Short-cuts aren’t always the fastest

Going to the bush last weekend we were told that there is a dirt road that would cut 18o km off the distance of the tar option.

Friday we took the short-cut and owing to a bit of rain in the area we did go through a muddy patch, but had no problem and we got to destination much quicker than if we had traveled on the tar.

It rained the whole weekend and Sue mentioned she wasn’t happy about the dirt road home. But what the hell we have upgraded to a 4X4 so it shouldn’t be a problem. The beginning of the road was covered in massive puddles, but the ground was firm under the water and we flew through.

About 10 km into the 90km road we started getting patches of the dreaded black mud, basically clay. We hit a long patch and we were almost through, when a very soggy section caught our wheels and we dug in.

We were in the middle of nowhere and the chances of another car coming on the road was almost nil. So we had to get ourselves out. Stepping out of the car we sank more than ankle deep in mud that was so sticky you could almost not walk. We cleared the wheels of mud and with a friend, who was traveling with us we managed to push the car out backwards. We got a bit of momentum – but then straight back into another soggy patch and we were stuck again.


We dug, placed branches under the wheel and tried moving the car, but as hard as we tried it would not budge. Two guys on foot appeared and we tried again with no luck, two more guys came and eventually we had seven helpers. These guys were part of a fencing team that had a camp, well a tent, close by.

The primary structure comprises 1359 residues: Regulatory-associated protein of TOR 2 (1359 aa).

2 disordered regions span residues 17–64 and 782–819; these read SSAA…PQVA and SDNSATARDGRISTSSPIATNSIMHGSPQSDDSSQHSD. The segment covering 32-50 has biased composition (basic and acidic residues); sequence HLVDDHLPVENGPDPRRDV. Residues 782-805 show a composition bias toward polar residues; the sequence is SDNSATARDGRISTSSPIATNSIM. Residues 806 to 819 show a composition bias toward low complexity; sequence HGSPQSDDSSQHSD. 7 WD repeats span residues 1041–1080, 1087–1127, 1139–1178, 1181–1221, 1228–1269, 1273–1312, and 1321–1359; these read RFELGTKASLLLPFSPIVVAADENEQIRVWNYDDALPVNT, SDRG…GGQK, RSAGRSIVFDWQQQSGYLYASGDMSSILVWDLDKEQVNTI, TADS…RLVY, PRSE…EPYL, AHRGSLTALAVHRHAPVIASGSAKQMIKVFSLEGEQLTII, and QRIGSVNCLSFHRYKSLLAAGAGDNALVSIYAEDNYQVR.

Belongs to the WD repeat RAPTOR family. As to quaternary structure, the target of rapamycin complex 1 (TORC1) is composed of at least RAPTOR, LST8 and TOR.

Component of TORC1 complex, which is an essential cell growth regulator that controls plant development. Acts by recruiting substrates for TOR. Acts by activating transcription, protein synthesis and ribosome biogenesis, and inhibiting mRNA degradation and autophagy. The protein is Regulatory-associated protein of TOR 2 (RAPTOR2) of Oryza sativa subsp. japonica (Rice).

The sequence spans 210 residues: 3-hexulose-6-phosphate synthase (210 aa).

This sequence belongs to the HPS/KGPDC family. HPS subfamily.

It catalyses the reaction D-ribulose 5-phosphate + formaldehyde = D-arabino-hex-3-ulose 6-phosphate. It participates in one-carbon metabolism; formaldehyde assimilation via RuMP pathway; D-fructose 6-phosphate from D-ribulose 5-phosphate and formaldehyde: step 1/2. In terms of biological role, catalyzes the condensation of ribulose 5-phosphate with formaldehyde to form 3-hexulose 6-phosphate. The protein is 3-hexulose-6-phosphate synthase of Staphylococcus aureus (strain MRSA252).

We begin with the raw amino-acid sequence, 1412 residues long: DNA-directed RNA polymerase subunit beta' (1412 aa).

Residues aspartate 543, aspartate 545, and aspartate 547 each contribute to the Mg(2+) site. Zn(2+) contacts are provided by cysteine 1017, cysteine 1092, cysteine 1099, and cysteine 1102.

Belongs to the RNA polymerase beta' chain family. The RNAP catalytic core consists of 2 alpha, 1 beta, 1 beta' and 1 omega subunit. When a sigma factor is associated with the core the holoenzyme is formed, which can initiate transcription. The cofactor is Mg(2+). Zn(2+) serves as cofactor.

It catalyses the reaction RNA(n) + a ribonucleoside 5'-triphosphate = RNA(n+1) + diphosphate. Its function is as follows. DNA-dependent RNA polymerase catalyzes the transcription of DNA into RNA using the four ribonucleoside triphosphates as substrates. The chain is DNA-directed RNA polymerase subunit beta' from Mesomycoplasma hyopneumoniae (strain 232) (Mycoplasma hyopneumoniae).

It seemed that man-power was not going to get us out and it was getting late. We made a major effort to clear the wheels, the under surface of the car and place logs under a wheels. With a massive heave from our 7 helpers the car moved forward and I put gas – after 5 hours we were free.

We headed back to the tar road, the car was covered with mud inside and out, and so were we. The tar road was now our route home – some 350km and the sun was beginning to set. The golden rule in Botswana is you don’t drive at night because it is so dangerous with the animals on the road, but we had no option.

The first stretch of road was incredibly busy and to make matters worse is that the mud caked to our wheels was throwing out the wheel balancing – so I couldn’t drive at more than a 100 Km/h.

The final 200km was on the Francistown Orapa road that we know well. It was much quieter, but one thing a Botswana driver does not do in a hurry, is dip his brights and they go back to them before they pass you.

The rain began to fall heavily so conditions got worse. On the positive side it did remove the mud from the wheels so the car did get more stable.

Normal time for the trip on the tar road: 5 hours; time taking the short cut: 4 hours; time we took to get home: 11 hours.

Covered in mud we headed straight for the shower. Sue turned to me and said “we are home out of the rain, we have a nice hot shower to clean ourselves, I wonder if those kind guys that helped us are dry and how they will clean themselves”.

She is such a caring person and with such compassion for other people no wonder she is so liked by the staff on the mine, the community and of course loved by me.



About PeteMorrie

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One Response to Short-cuts aren’t always the fastest

  1. Rina says:

    Seems to me you guys need to invest in some DIY 4X4 training vidoes or classes ! As Ian to recommend some viewing material…..I recall him watching a few Andrew St Pierre White dvd’s….

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